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The Fall of Kendari, January 1942

Kendari is a small town on the southeast peninsula of Celebes facing the Banda Sea towards Amboina Island. In World War II Kendari was considered as a very important air and naval base by both sides, Japanese and Allied. Especially significant for the war effort in advancing south, Kendari airfield was an important objective from which planes (bombers) could interdict routes between Australia and the Netherlands East Indies, also able to bomb major centres on east Java and Timor Islands, like for instance Soerabaja and Koepang.

  The map of the Dutch East Indies 1941-1942
The map is courtesy of Graham Donaldson

In the night of 23-24 January 1942 soldiers and officers of the Japanese Sasebo Combined Special Naval Landing Force went ashore north of Kendari. They soon (a couple of hours later) reached their main objective - the Kendari airfield. The KNIL coast guarding detachment couldn't telephone because the line was down. Everybody on the airfield was panicking and all this made it easy for the Japanese soldiers to capture the airfield. Little resistance was offered and only 2 Japanese soldiers were wounded. Destruction of the Kendari airfield was incomplete. On 24 January 1942 the Japanese Eastern Invasion Force appeared off Kendari. An American seaplane tender Childs (built in 1920; main armament: 2 x 10.2cm (4in) guns)), upon leaving Kendari harbour, spotted the Japanese. A rain squall obscured the seaplane tender Childs for a while, allowing her to avoid two Japanese destroyers. Then she was attacked by six Japanese planes at 0800 but it was not hit and escaped to the south. By the evening of 24 January 1942 Kendari was fully occupied. Most of the Dutch KNIL troops officered by KNIL Army Captain F.B. van Straalen were captured by the Japanese, some fought a guerilla war for a short period, while others tried to escape to safer parts of the archipelago. Kendari Air Base was considered the best in the Dutch East Indies and was immediately put into operation by the Japanese 21st Air Flotilla.

Japanese troops parade at Kendari, Celebes Island, 1942

Japanese troops parade on the streets of Kendari (Celebes), January 1942.

On 25 January 25 Japanese fighters landed on the airfield and on 26 January 27 bombers followed by a lot more of them later. The airfield was extremly important as the Japanese could now control the important life line from Australia to Java Island and they could also bomb Java Island (Soerabaja Naval Base among others) itself. Above all a primary naval base was established at Staring Bay, just to the south of Kendari.


Japanese fighter Mitsubishi A6M2 Type 0, Kendari airfield, Celebes Island, March 1942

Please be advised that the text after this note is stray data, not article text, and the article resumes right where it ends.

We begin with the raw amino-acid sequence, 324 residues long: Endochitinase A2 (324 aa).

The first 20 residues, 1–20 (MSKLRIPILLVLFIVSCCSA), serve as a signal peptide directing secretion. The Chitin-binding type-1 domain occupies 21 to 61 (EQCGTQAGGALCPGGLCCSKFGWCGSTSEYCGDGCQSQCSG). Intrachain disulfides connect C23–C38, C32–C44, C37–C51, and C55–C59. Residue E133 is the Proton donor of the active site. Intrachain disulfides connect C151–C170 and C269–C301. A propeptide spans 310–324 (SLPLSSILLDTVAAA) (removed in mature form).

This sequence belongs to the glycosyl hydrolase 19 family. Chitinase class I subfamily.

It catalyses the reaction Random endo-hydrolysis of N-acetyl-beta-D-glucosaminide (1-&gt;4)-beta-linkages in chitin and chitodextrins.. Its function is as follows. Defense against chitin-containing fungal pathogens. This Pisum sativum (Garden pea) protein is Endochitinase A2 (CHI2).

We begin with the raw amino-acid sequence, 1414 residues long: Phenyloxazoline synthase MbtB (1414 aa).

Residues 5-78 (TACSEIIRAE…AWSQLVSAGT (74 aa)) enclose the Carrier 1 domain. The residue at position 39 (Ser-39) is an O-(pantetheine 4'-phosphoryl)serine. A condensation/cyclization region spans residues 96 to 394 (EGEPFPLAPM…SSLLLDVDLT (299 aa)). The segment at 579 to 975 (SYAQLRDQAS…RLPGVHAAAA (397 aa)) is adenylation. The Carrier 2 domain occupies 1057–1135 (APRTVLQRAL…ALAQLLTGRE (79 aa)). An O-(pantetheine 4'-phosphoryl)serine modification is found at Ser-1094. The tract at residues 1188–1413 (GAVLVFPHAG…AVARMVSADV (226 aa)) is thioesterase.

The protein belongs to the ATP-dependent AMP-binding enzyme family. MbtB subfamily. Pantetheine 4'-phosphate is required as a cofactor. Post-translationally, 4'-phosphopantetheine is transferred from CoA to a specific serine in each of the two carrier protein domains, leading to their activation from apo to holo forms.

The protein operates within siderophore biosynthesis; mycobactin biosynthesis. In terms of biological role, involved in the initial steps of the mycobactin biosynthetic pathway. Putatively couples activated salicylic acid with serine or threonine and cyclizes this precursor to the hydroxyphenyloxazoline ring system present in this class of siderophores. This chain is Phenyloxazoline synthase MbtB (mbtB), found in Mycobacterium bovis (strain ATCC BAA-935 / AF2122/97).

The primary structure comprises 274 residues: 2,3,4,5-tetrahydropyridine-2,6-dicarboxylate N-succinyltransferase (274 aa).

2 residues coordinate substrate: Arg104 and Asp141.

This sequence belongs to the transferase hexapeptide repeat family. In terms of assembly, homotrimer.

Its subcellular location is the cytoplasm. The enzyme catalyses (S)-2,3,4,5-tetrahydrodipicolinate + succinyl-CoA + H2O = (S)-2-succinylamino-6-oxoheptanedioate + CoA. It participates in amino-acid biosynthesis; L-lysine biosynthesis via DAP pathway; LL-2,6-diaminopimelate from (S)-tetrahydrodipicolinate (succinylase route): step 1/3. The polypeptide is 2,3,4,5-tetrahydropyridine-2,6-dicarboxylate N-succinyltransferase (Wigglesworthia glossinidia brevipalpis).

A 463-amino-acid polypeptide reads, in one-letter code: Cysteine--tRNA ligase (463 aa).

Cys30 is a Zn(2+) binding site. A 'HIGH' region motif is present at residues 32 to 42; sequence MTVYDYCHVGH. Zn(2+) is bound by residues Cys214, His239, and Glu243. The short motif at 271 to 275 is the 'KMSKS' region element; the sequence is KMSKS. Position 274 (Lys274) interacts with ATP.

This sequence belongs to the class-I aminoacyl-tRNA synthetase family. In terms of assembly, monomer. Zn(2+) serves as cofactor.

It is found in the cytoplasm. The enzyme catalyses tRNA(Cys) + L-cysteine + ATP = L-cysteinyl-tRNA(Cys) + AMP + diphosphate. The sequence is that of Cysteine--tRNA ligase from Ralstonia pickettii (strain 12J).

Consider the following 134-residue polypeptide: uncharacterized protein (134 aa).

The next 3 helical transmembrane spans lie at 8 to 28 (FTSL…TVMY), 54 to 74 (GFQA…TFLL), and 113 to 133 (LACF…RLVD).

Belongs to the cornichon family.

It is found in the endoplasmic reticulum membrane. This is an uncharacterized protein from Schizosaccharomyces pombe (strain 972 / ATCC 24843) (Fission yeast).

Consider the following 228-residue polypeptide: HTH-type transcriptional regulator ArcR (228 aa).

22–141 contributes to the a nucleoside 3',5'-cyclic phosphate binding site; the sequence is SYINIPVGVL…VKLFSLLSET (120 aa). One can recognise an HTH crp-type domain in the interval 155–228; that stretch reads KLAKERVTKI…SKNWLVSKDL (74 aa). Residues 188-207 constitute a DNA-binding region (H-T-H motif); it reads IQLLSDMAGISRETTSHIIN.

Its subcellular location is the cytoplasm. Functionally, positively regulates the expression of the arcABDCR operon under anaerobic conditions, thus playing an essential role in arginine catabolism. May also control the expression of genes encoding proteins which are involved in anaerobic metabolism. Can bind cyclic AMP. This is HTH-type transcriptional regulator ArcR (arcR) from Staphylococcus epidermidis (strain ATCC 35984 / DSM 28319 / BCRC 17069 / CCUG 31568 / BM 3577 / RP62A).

Mitsubishi A6M2 Type 0 Carrier Fighter, Model 21, 3rd Air Corps, Kendari, Celebes, March 1942.
Note 11 victory chrysanthemum blossoms on fin.



Order of battle for Dutch and Japanese Army


Koninklijk Nederlands Indisch Leger (KNIL Army)
The Dutch garrison in Kendari numbered approximately 400 men, commanded by KNIL Army Captain F.B. van Straalen. The garrison consisted of following units:
• KNIL Infantry Company (20 independent squads) with ca. 400 KNIL officers and soldiers and 4 armoured cars under the command of KNIL Army Captain E.G.T. Anthonio
• Anti-Aircraft Battery (2 x 40mm guns)
• Anti-Aircraft Machine-Gun Platoon (3 x AAMG)

Militaire Luchtvaart, KNIL (Air Force)
There were no Dutch planes at that time on Kendari airfield.

Zeemacht Nederlands-IndiŽ (Royal Dutch Navy)
There were at that time no Dutch navy vessels in Kendari harbour.


Imperial Japanese Special Naval Landing Force
• Sasebo Combined Special Naval Landing Force (which was in fact a naval infantry unit) under command of Navy Captain Kunizo Mori

Teikoku Kaigun (Imperial Japanese Navy)
The Eastern Force came under the command of Vice-Admiral Ibo Takahashi and was intended for the landings at Menado, Kendari, Ambon, Makassar, Timor and Bali.
The convoy, part of Eastern Force, bound for Kendari numbered six transport ships carrying the Sasebo Combined Naval Landing Force. Convoy escort was under command of Rear-Admiral Kyuji Kubo in the light cruiser Nagara (flagship). The convoy was escorted by
• 15th Destroyer Division
destroyers- Natsushio, Kuroshio, Oyashio, Hayashio
• 16th Destroyer Division
destroyers- Yukikaze, Tokitsukaze, Hatsukaze, Amatsukaze
1st Base Force
• 21st Minsweeper Division
minesweepers- W 7, W 8, W 9, W 11, W 12
• 1st Submarine-chaser division
submarine chasers- Ch 1, Ch 2
Air Group was under command of Rear-Admiral Ruitaro Fujita.
• 2nd Carrier Squadron
aircraft carrier Hiryu
aircraft carrier Soryu
• 11th Seaplane Tender Division
seaplane tender Chitose
seaplane tender Mizuho
• patrol boats P 34 and P 39
Covering Force was under command of Rear-Admiral Takeo Takagi.
• 5th Cruiser Squadron
heavy cruisers- Nachi (flagship), Haguro, Myoko*
• 6th Destroyer Division (2nd Group)
destroyers- Ikazuchi, Inazuma



Note The armoured cars are open-topped motor cars fitted with armoured plates ("Overvalwagens").

Note These aitcraft carriers didn't operate under the direct command of Rear-Admiral Fujita. They had to provide protection for the eastern flank by bombing Ambon Island during the landings on Kendari. The ships arrived in the waters east of Halmahera Island on January 23rd.

Note The heavy cruiser Myoko was damaged during a bombardment of Davao City, Philippines on January 4th and had to return to Sasebo Naval Base for repairs. She left this port on February 20th and arrived at Makassar (Celebes Island) six days later.


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Copyright © Klemen. L. 1999-2000
Forgotten Campaign: The Dutch East Indies Campaign 1941-1942

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